Ugoh successfully applied for his first MoneyGram outlet in Toronto in 2001. By 2008 Ugoh had twelve MoneyGram outlets, 1l operating under the name of Money Spot and one under the name of N& E Associates. Records subpoenaed from MoneyGram revealed Ugoh's outlets paid out more fraud-induced money transfers than any other MoneyGram agent in the world. Between January 2005 and February of 2009 MoneyGram's customers filed Consumer Fraud Reports with MoneyGram concerning 1,747 fraudulent transfers totaling $3.4 million, all of which was paid out at Ugoh's 12 outlets.

     Ugoh recruited Mordi, Kassim, and Ongunfunwa to launder MoneyGram transfer checks. Instead of making the checks payable to the intended payee, Ugoh and his co-conspirators had the agents issue the checks in blank or payable to third party companies controlled by Mordi, Kassim and Ogunfunwa. They deposited the checks into their accounts, kept an approximate 3 to 4% cut for themselves, and distributed the balance to Ugoh. Ugoh would then share the remaining funds with the fraudulent mass marketers who had initiated the contact with the victims via cash or off-shore money transfers, thereby effectively laundering the proceeds. MoneyGram records confirmed that Ugoh's outlets sent an extraordinarily high number of large dollar transfers to Nigeria and other high risk money laundering locations, in other countries, such as Jamaica and Romania.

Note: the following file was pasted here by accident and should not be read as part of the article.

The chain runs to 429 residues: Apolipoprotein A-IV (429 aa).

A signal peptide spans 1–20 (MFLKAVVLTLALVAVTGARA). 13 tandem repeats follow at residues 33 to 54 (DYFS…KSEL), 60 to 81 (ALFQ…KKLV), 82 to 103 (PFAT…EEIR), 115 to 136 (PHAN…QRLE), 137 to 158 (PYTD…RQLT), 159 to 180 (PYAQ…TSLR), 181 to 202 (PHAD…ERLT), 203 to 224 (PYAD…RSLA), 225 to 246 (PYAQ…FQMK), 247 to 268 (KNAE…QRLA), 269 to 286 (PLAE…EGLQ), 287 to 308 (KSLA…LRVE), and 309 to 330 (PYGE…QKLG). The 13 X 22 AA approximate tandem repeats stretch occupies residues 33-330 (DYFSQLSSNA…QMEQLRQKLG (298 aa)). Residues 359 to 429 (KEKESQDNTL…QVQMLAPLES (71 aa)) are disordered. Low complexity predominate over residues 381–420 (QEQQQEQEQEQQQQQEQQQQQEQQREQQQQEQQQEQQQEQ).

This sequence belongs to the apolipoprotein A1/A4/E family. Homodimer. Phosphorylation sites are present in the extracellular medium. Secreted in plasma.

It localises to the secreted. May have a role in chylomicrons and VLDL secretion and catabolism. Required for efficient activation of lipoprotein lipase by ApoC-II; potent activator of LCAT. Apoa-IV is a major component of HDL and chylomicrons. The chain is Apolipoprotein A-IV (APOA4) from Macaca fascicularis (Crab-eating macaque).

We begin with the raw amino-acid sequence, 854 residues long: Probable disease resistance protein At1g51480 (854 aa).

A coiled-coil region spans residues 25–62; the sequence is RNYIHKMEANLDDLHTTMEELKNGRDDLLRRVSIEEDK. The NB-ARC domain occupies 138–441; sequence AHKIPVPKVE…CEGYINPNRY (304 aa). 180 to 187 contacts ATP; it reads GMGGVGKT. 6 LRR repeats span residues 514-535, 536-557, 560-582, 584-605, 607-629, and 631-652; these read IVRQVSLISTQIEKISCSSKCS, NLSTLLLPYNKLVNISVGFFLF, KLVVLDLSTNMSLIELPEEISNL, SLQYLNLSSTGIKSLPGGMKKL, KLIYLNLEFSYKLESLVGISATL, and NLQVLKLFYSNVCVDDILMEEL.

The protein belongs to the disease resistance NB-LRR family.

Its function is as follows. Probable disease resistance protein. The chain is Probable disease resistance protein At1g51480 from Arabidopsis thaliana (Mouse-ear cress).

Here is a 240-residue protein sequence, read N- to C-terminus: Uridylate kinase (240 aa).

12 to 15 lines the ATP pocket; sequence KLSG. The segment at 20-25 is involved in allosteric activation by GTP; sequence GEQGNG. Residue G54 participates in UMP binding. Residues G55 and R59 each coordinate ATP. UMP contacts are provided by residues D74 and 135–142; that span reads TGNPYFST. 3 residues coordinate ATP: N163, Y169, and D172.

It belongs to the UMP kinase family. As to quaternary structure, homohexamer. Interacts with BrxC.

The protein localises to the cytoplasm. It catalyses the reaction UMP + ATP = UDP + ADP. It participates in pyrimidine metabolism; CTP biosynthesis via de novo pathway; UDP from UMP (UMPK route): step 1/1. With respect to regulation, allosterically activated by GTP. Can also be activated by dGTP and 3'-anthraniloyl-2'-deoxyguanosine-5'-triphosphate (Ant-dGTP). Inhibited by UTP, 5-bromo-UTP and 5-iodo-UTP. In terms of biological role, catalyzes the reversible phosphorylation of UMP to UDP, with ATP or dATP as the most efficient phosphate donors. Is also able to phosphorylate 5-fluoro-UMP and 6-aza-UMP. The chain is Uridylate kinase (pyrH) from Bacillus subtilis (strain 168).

During the February 27, 2012 sentencing hearing, the government told the Court the $4 million loss stipulation represented the approximate dollar value of 2,309 transfers paid at the 18 outlets controlled by Ugoh, Mordi, Kassim and Ungunfunwa that were reported as being fraudulent between 2004 and March 2009.

     The prosecution is being handled by Assistant U.S. Attorney Kim Douglas Daniel. The investigation of the use of MoneyGram money transfer system in connection with the mass marketing fraud schemes is continuing.

     In connection with a parallel investigation of other similar mass marketing schemes, a federal grand jury in Harrisburg Wednesday filed a superceding indictment charging nine individuals with laundering money for international mass marketing fraudsters. Five of the individuals had been charged in a previous indictment filed in March 2011.

     The nine persons (names listed below) were charged with an alleged criminal conspiracy to commit money laundering, mail fraud, and wire fraud; mail fraud; wire fraud; money laundering; and engaging in monetary transactions with crime proceeds in excess of $10,000.

     The newly-indicted defendants included Western Union or MoneyGram outlet operators in New York, New Jersey and Canada. The indictment alleges that they cashed money transfers sent by the victims and gave the cash to co-conspirators or re-wired the fraudulently-obtained money to other co-conspirators in Canada, Romania or western Africa. The defendants allegedly cashed and re-wired the fraud proceeds without the person named as the money transfer payee being present and entered false identifying information about the payee into the Western Union and MoneyGram computer systems.